French athletes, long timid when it comes to public debate, have decided to break their relative silence. The video of the beating of a black man by police in Paris sparked outrage from several big names, including footballers Antoine Griezmann and Kylian Mbappé, as well as basketball player Rudy Gobert.
“My France hurts”, wrote Griezmann, Thursday November 26, a tweet accompanied by the video of the media Loopsider showing a producer called “Michel” beaten up by police officers in the entrance to a music studio in the 17the district of the capital. The striker-star of the Blues mentions the account of the Minister of the Interior, Gerald Darmanin, who announced the suspension of four agents after the outcry sparked by the video.
I hurt my France! @GDarmanin https://t.co/78HRfoyqhA
Killian Mbappé, his teammate in the jersey of the Blues, followed suit and denounced “An unbearable video” and “Unacceptable violence”, in the caption of a photo of the bloody face of the producer. The 2018 World Champion added the lyrics to a song by Diam’s titled My France To Me and concluded his post by writing: “STOP RACISM. “
These positions come as France is plunged into a heated debate on police violence and the controversial proposal for a “comprehensive security” law, which plans, among other things, to penalize the “malicious” dissemination of images of police officers and is strongly opposed by NGOs and journalists’ unions.
“Without the videos, what would have happened to Michel? We would have preferred to believe the version of the police under oath? #as usual “, writes world champion Benjamin Mendy on Twitter, accompanied by a photo of the slogan “Who protects us from the police? “ pasted on a wall.
without the videos what would have happened to Michel? we would have preferred to believe the version of the police under sermen … https://t.co/fKyaHNliSG
“Against this fringe of police officers who greatly overstep their rights by beating, sometimes even killing. Our cameras are our best weapons! “, abounds the international Espoirs Jules Koundé.
Against this fringe of police officers who greatly exceed their rights by beating, sometimes even killing, our junkies … https://t.co/RCwWNqi6T3
“Keep filming everything!” Those who do their job well will have a good image. And cowards and liars will continue to be exposed. Whether it be one way or another “, for his part, tweeted Rudy Gobert, the star pivot of Utah.
Keep filming everything! Those who do their job well will have a good image. And the cowards and liars continue … https://t.co/GFYtP4m3YY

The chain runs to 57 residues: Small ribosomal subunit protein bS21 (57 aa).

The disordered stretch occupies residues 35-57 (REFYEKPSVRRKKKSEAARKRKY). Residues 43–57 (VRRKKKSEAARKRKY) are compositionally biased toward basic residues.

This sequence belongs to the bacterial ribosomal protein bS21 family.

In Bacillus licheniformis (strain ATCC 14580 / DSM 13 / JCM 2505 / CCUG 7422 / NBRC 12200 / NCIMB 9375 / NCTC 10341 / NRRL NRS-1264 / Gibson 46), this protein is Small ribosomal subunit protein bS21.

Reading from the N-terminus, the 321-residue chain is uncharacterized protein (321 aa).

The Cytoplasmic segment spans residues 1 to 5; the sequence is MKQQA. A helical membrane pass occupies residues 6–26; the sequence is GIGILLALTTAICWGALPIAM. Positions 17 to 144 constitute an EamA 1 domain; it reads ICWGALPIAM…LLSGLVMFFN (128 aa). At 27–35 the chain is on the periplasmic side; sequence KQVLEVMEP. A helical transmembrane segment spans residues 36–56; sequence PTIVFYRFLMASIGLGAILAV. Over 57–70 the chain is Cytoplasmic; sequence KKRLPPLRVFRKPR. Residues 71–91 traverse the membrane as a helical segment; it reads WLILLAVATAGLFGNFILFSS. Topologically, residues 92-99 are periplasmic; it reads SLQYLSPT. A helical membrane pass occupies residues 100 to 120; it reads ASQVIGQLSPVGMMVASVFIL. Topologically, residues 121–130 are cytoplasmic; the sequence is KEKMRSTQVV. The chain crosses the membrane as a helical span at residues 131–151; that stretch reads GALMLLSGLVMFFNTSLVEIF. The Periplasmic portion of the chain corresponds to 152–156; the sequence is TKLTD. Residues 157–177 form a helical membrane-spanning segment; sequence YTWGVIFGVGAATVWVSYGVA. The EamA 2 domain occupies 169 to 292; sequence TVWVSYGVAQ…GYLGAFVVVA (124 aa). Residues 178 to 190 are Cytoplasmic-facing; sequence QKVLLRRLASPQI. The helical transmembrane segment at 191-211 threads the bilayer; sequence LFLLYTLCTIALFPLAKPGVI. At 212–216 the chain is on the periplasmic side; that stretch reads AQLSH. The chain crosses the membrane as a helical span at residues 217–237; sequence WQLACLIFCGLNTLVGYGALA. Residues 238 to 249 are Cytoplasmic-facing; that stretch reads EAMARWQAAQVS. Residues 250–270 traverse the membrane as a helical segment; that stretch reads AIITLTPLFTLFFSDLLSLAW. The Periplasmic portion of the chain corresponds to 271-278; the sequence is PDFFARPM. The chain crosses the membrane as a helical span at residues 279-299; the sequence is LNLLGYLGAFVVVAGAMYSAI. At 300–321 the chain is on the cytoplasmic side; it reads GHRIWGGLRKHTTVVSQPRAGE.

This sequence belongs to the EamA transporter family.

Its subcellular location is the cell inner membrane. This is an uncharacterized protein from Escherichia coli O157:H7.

A minority of committed athletes
France is regularly shaken and divided by cases of violence committed by the police, sometimes fatal, as in the cases of Cédric Chouviat, delivery man suffocated after his arrest in January 2020, or Adama Traoré, who died in 2016 in controversial circumstances after his arrest by gendarmes and erected as a symbol of police violence.
Other athletes such as French international Samuel Umtiti and NBA basketball player Evan Fournier also interfered in these debates. Their positions are all the stronger as they are rare in France, where committed athletes like Dominique Rocheteau, Lilian Thuram or Vikash Dhorasoo have always been in the minority.
Human beings … are capable of doing inhumane things! https://t.co/XelrPZ1c9e
The miff I’m starting to really follow the case, it’s shocking the “global security” law right?
This movement seems to follow the trend in the United States, where taking a position on social issues is no longer taboo for athletes. American football player Colin Kaepernick, the first sports star to denounce racism and police violence in the United States, paved the way in 2016, at the cost of his sports career. Just like the very militant footballer Megan Rapinoe, whose victory at the 2019 World Cup served as a megaphone in her fight for equal pay and against Donald Trump.
In 2020, the death of George Floyd, a black family man killed during a police check in Minneapolis, brought out of their silence many sportsmen in the North American major leagues.
In basketball, NBA players, leading superstar LeBron James and WNBA Championship players have rallied heavily for the Black Lives Matter movement (“Black lives matter”). Quickly joined by other baseball, football or ice hockey athletes and franchises.
The knee on the ground, gesture symbol of this commitment, then toured the world, including among French footballers, like the Mönchengladbach striker Marcus Thuram, son of Lilian.
And, at the end of October, several figures of French football had interfered in the very sensitive debate around the caricatures of Mohammed, the prophet of Islam, after the assassination of Professor Samuel Paty for showing these drawings in class. Presnel Kimpembe, Karim Benzema or Mamadou Sakho had “liked” a message on Instagram from the sulphurous Russian wrestler Khabib Nurmagomedov denouncing these caricatures.
Kimpembe then backpedaled, removing his “like” and saying on Twitter: “I play sports, not politics. I don’t speak Russian either. I strongly condemn terrorism, all forms of violence without reservation, and all nauseating attempts at manipulation. “